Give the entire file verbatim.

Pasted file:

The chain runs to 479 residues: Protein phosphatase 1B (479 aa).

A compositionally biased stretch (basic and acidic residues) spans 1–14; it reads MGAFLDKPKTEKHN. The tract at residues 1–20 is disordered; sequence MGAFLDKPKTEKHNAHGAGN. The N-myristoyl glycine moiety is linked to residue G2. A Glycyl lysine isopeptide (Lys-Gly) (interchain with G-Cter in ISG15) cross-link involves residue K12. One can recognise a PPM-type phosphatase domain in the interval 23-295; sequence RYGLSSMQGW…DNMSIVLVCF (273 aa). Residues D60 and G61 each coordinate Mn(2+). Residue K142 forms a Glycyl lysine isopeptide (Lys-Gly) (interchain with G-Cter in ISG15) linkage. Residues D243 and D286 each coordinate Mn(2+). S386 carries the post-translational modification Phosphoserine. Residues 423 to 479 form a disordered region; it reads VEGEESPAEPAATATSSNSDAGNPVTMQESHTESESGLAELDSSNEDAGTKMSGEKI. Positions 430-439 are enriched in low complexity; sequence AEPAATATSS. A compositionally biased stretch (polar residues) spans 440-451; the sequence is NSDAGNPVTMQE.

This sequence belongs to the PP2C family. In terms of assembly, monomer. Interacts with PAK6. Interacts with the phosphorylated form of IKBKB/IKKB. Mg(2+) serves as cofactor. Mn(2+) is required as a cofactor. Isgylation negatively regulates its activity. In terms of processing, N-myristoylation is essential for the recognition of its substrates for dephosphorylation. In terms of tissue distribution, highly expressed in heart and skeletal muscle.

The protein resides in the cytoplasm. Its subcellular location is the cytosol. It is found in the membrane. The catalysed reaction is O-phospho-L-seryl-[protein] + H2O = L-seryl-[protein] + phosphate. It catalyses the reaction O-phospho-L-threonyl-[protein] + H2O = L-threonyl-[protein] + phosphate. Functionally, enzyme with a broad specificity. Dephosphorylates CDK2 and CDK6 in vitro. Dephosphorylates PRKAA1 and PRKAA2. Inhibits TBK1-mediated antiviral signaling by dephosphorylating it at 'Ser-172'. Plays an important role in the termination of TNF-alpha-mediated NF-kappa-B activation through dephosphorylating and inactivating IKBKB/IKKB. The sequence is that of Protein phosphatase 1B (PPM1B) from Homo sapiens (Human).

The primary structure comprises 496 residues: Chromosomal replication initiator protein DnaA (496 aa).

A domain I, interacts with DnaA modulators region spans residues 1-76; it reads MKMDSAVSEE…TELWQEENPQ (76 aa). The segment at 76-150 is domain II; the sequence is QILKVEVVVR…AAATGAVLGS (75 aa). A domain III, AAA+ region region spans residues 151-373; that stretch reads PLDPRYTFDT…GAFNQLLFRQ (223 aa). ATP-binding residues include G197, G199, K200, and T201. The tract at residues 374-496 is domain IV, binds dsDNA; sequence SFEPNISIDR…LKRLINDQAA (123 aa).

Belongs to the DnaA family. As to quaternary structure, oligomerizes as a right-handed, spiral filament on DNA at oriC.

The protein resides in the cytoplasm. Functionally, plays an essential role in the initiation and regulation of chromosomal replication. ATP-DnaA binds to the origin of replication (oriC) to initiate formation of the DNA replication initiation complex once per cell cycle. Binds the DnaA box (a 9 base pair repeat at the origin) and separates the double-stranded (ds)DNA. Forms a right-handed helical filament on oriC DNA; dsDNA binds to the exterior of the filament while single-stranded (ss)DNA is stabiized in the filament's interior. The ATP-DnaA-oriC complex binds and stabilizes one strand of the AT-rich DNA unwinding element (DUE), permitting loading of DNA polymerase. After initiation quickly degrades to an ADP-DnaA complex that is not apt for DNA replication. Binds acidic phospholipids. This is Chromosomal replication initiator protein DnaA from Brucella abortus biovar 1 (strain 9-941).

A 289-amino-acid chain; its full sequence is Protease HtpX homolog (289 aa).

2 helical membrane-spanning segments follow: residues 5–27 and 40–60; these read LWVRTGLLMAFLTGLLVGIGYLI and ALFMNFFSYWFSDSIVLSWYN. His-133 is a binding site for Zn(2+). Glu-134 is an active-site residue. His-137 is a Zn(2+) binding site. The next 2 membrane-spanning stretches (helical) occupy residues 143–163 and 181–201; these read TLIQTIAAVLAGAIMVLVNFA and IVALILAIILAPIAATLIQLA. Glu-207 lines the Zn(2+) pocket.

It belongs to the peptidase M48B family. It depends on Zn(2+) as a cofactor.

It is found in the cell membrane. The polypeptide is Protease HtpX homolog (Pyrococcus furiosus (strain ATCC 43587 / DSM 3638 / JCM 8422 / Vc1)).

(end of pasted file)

The chain runs to 479 residues: Protein phosphatase 1B (479 aa).

A compositionally biased stretch (basic and acidic residues) spans 1–14; it reads MGAFLDKPKTEKHN. The tract at residues 1–20 is disordered; sequence MGAFLDKPKTEKHNAHGAGN. The N-myristoyl glycine moiety is linked to residue G2. A Glycyl lysine isopeptide (Lys-Gly) (interchain with G-Cter in ISG15) cross-link involves residue K12. One can recognise a PPM-type phosphatase domain in the interval 23-295; sequence RYGLSSMQGW…DNMSIVLVCF (273 aa). Residues D60 and G61 each coordinate Mn(2+). Residue K142 forms a Glycyl lysine isopeptide (Lys-Gly) (interchain with G-Cter in ISG15) linkage. Residues D243 and D286 each coordinate Mn(2+). S386 carries the post-translational modification Phosphoserine. Residues 423 to 479 form a disordered region; it reads VEGEESPAEPAATATSSNSDAGNPVTMQESHTESESGLAELDSSNEDAGTKMSGEKI. Positions 430-439 are enriched in low complexity; sequence AEPAATATSS. A compositionally biased stretch (polar residues) spans 440-451; the sequence is NSDAGNPVTMQE.

This sequence belongs to the PP2C family. In terms of assembly, monomer. Interacts with PAK6. Interacts with the phosphorylated form of IKBKB/IKKB. Mg(2+) serves as cofactor. Mn(2+) is required as a cofactor. Isgylation negatively regulates its activity. In terms of processing, N-myristoylation is essential for the recognition of its substrates for dephosphorylation. In terms of tissue distribution, highly expressed in heart and skeletal muscle.

The protein resides in the cytoplasm. Its subcellular location is the cytosol. It is found in the membrane. The catalysed reaction is O-phospho-L-seryl-[protein] + H2O = L-seryl-[protein] + phosphate. It catalyses the reaction O-phospho-L-threonyl-[protein] + H2O = L-threonyl-[protein] + phosphate. Functionally, enzyme with a broad specificity. Dephosphorylates CDK2 and CDK6 in vitro. Dephosphorylates PRKAA1 and PRKAA2. Inhibits TBK1-mediated antiviral signaling by dephosphorylating it at 'Ser-172'. Plays an important role in the termination of TNF-alpha-mediated NF-kappa-B activation through dephosphorylating and inactivating IKBKB/IKKB. The sequence is that of Protein phosphatase 1B (PPM1B) from Homo sapiens (Human).

The primary structure comprises 496 residues: Chromosomal replication initiator protein DnaA (496 aa).

A domain I, interacts with DnaA modulators region spans residues 1-76; it reads MKMDSAVSEE…TELWQEENPQ (76 aa). The segment at 76-150 is domain II; the sequence is QILKVEVVVR…AAATGAVLGS (75 aa). A domain III, AAA+ region region spans residues 151-373; that stretch reads PLDPRYTFDT…GAFNQLLFRQ (223 aa). ATP-binding residues include G197, G199, K200, and T201. The tract at residues 374-496 is domain IV, binds dsDNA; sequence SFEPNISIDR…LKRLINDQAA (123 aa).

Belongs to the DnaA family. As to quaternary structure, oligomerizes as a right-handed, spiral filament on DNA at oriC.

The protein resides in the cytoplasm. Functionally, plays an essential role in the initiation and regulation of chromosomal replication. ATP-DnaA binds to the origin of replication (oriC) to initiate formation of the DNA replication initiation complex once per cell cycle. Binds the DnaA box (a 9 base pair repeat at the origin) and separates the double-stranded (ds)DNA. Forms a right-handed helical filament on oriC DNA; dsDNA binds to the exterior of the filament while single-stranded (ss)DNA is stabiized in the filament's interior. The ATP-DnaA-oriC complex binds and stabilizes one strand of the AT-rich DNA unwinding element (DUE), permitting loading of DNA polymerase. After initiation quickly degrades to an ADP-DnaA complex that is not apt for DNA replication. Binds acidic phospholipids. This is Chromosomal replication initiator protein DnaA from Brucella abortus biovar 1 (strain 9-941).

A 289-amino-acid chain; its full sequence is Protease HtpX homolog (289 aa).

2 helical membrane-spanning segments follow: residues 5–27 and 40–60; these read LWVRTGLLMAFLTGLLVGIGYLI and ALFMNFFSYWFSDSIVLSWYN. His-133 is a binding site for Zn(2+). Glu-134 is an active-site residue. His-137 is a Zn(2+) binding site. The next 2 membrane-spanning stretches (helical) occupy residues 143–163 and 181–201; these read TLIQTIAAVLAGAIMVLVNFA and IVALILAIILAPIAATLIQLA. Glu-207 lines the Zn(2+) pocket.

It belongs to the peptidase M48B family. It depends on Zn(2+) as a cofactor.

It is found in the cell membrane. The polypeptide is Protease HtpX homolog (Pyrococcus furiosus (strain ATCC 43587 / DSM 3638 / JCM 8422 / Vc1)).